What does a patent look like? To see an authentic example of a patent, you must first know how to use the U.S. Patent & Trademark Office's database. To view an example, let's take a look at Patent No. 5,255,452 filed on June 29, 1992: Michael Jackson's "Smooth Criminal" dance move.
Searching for Patents
Compared with copyright and trademark search databases, both of which can be found on the U.S. Copyright Office and PTO websites, respectively, finding an example of your desired patent is considerably more difficult. The PTO makes available for public use two databases, in which you can search for and view issued patents and patent applications (see Resources). But until you know how to use this powerful tool to get a patent example, it may seem like an exercise in futility. Here's where the PTO's search tips come in handy (see Resources). You can search for existing patents in a variety of ways, including by the inventor's name and/or city, patent number, issue date, patent attorney name and many more search criteria.
What you cannot do is search for a patent by its trade name. Say you want to view Michael Jackson's process-based patent for the "Smooth Criminal" dance move. While it might make sense to plug "Michael Jackson's Smooth Criminal" into the PTO's search engines, the correct way to find this patent example is to use the title terminology, "Method and means for creating anti-gravity illusion."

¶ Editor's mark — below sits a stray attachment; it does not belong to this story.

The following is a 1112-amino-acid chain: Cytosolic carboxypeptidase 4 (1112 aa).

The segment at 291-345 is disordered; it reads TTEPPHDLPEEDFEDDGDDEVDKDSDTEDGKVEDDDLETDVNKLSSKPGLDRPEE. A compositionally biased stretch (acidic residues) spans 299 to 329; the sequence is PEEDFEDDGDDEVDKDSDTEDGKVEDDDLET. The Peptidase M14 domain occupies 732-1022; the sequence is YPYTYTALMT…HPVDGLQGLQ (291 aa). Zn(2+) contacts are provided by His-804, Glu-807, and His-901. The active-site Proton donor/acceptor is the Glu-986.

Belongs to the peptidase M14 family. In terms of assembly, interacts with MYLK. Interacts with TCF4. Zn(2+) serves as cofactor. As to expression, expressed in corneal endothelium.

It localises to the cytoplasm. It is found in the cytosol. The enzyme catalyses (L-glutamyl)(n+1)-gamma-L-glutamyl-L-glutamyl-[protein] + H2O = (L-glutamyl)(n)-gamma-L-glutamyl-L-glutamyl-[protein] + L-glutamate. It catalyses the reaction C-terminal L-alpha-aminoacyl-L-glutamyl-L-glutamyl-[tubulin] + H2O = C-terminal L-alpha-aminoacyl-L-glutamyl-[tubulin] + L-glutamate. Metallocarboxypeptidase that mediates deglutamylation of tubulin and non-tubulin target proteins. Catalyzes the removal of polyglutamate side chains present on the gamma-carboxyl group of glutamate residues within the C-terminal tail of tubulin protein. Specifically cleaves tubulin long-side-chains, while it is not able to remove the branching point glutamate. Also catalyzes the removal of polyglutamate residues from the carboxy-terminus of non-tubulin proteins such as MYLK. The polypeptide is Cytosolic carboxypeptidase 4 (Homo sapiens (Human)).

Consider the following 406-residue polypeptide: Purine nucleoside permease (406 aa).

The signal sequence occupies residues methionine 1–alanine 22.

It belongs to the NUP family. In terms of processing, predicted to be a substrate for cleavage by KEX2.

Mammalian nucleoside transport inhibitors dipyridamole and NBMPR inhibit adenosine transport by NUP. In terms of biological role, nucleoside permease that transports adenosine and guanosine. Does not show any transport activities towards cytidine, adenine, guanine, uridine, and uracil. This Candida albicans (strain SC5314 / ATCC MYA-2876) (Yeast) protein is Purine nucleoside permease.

Similarly, searching for a patent by its brand name--Hula-Hoop, vaseline, Blackberry Phone--will yield you no fruit. This is because those search terms are the trademarked name of the invention and do not describe how it works. A patent can often be thought of as the scientific language that describes the process of creation itself rather than the actual product.
Patent Example: Smooth Criminal
Because you know that Michael Jackson patented the process of his dance move, it's fairly easy to find this patent in the PTO database. This patent's abstract describes this as:
"(a) system for allowing a shoe wearer to lean forwardly beyond his centre of gravity by virtue of wearing a specially designed pair of shoes which will engage with a hitch member movably projectable through a stage surface."
Once you find a patent, you can read all about its "claims" (how the invention works), as well as the background of the invention and if it relies on "prior art" (a previously-patented invention). Along with the patent itself, you can view any pictures or abstracts that were submitted with the patent application and approved by the PTO. Patent No. 5,255,452 is quite explanatory; after reading this patent, there's no reason why you too can't do the "Smooth Criminal."
What We've Learned About Patents
If you have a tool, gadget or electronic device with a patent number on it, all you need to do is enter this number into the PTO database, and you can view its patent. If you know the inventor's name, you can see everything that he or she invented (however, patents issued from 1790 through 1975 can only be searched by issue date, patent number and current U.S. classification).
By viewing an example of a patent, it's clear to see that they are extremely intricate and complex. Something as seemingly simple as a dance move used by a famous entertainer requires specific scientific language to describe it. Rarely if ever do inventors make their own applications--they rely on the services of patent attorneys and patent agents who know how to successfully "prosecute" a patent and get it approved by the PTO.